Working group to answer big questions leading up to Indigenous Voice to Parliament referendum
The government is primed to announce a working group on the referendum to enshrine an Indigenous Voice to Parliament.
That group will be tasked with answering some of the big questions on the process in the lead-up to the referendum.
The referendum's timing, question and information on the Voice to Parliament will all fall under the remit of the group, made up of more than 20 Indigenous leaders from across the country.
Notable names include Pat Anderson, Marcia Langton, Tom Calma, Pat Turner, Ken Wyatt and June Oscar.
It will be co-chaired by Indigenous Australians Minister Linda Burney and Special Envoy for Reconciliation and Implementation of the Uluru Statement Patrick Dodson.
Ms Burney will officially announce the working group as part of her address on Thursday at the Committee for Economic Development of Australia's State of the Nation forum.
"These are the next steps, the plan on the road to the referendum," Ms Burney said.
"There is much to work to do, many more steps to be taken on the road to the referendum.
"Let's be clear, government cannot lead this referendum. This will come from the grassroots."
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While the majority of Australians say they support a Voice to Parliament, polls suggest very few confidently understand what it would be.
The government has come under fire for failing to adequately answer big questions about the Voice, such as who will be part of it, the election process and what the powers of the body will be.
It's expected the working group will take on answering those questions, with one of the key tasks being providing information to the public for a successful referendum.
"The Voice is a nation-building project, Ms Burney said.
We will need a united "Yes" campaign that captures the attention and the imagination of the Australian people."
The group will meet for the first time on Friday.
A second "engagement" group has also been commissioned, made up of representatives from land councils, local government and community-controlled service organisations.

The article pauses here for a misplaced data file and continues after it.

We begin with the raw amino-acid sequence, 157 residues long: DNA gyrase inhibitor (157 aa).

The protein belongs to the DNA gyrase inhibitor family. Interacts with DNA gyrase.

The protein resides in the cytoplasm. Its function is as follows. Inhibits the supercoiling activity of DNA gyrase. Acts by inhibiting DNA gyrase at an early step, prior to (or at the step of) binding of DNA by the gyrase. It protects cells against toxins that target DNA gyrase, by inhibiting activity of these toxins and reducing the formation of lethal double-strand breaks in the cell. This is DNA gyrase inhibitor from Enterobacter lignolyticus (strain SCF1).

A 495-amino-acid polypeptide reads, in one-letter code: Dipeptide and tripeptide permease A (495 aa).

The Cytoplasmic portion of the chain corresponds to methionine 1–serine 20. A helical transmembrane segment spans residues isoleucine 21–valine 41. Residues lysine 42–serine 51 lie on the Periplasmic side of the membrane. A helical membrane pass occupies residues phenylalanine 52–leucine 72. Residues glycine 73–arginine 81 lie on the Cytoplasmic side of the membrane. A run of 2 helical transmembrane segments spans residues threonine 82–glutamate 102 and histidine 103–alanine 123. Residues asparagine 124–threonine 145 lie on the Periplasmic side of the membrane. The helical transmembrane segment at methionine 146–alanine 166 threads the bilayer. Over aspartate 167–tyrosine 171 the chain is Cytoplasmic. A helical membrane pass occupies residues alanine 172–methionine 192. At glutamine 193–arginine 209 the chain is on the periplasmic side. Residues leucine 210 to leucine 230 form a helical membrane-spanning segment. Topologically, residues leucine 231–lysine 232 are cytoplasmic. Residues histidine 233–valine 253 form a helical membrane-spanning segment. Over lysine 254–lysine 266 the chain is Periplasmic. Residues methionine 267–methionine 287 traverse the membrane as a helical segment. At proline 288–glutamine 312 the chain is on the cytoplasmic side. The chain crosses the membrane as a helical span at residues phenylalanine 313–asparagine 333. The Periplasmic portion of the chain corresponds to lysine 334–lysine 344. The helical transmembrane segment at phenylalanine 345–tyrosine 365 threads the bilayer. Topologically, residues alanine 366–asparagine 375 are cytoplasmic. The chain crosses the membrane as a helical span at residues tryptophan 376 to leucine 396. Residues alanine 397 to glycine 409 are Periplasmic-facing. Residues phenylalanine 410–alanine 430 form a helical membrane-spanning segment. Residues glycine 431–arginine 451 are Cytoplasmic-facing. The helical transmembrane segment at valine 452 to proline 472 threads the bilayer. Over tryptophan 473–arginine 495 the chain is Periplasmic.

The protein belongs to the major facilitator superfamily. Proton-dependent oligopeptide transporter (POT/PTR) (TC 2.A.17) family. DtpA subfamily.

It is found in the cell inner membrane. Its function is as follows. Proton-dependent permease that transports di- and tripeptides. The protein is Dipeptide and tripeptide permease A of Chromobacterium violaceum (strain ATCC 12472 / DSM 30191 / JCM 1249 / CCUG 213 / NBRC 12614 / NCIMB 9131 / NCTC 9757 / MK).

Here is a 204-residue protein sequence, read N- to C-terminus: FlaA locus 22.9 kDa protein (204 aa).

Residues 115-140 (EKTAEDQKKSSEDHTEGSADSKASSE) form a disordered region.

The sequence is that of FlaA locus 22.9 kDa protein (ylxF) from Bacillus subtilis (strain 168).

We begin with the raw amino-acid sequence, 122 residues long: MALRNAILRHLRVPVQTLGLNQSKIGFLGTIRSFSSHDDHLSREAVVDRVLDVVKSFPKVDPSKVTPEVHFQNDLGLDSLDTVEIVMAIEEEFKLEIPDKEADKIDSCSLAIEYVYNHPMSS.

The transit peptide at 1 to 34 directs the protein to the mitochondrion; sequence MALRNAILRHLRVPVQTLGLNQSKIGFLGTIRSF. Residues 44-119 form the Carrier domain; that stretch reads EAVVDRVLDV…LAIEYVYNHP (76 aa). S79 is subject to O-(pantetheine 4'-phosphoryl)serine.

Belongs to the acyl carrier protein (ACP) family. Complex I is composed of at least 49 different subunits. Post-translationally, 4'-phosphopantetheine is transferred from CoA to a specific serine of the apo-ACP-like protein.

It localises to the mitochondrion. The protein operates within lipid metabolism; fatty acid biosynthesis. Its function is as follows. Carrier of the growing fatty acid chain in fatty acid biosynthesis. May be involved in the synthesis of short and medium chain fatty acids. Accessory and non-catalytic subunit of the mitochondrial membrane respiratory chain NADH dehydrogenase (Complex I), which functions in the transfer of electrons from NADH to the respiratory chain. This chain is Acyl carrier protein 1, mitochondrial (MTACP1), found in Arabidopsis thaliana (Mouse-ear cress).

The engagement group will assist with understanding of the Voice and support for the "yes" campaign among First Nations people and the broader community.
To get First Nations representatives to engage with government, build broad community consensus, and harness the goodwill in the community on a "yes" campaign, the government wants to see the two groups work in tandem.
"Everyone has a part to play. From sports clubs and schools to community groups, and, of course, the business community, Ms Burney said.
"It's everyone's responsibility to get this done."
The government will also be looking to shore up support from the Greens and the opposition, with most of the crossbench already backing the Voice plan.
And The Greens have said they won't block a referendum bill in the Senate, but their Indigenous Affairs spokesperson, Senator Lidia Thorpe, has been vocal in her criticism of the government's plan, deeming a referendum as a "waste of money".
The opposition is yet to reveal its stance on the Voice, with shadow Indigenous Australians Minister Julian Leeser previously saying he would need to see more detail before he declared his view.
Linda Burney said the referendum will have a lasting impact on First Nations people.
"In the years to come, we will be able to measure the success of referendum — not just by the number of people who vote for an Aboriginal and Torres Strait Islander Voice — but by the lives that the Voice helps to improve," Ms Burney said.
We acknowledge Aboriginal and Torres Strait Islander peoples as the First Australians and Traditional Custodians of the lands where we live, learn, and work.
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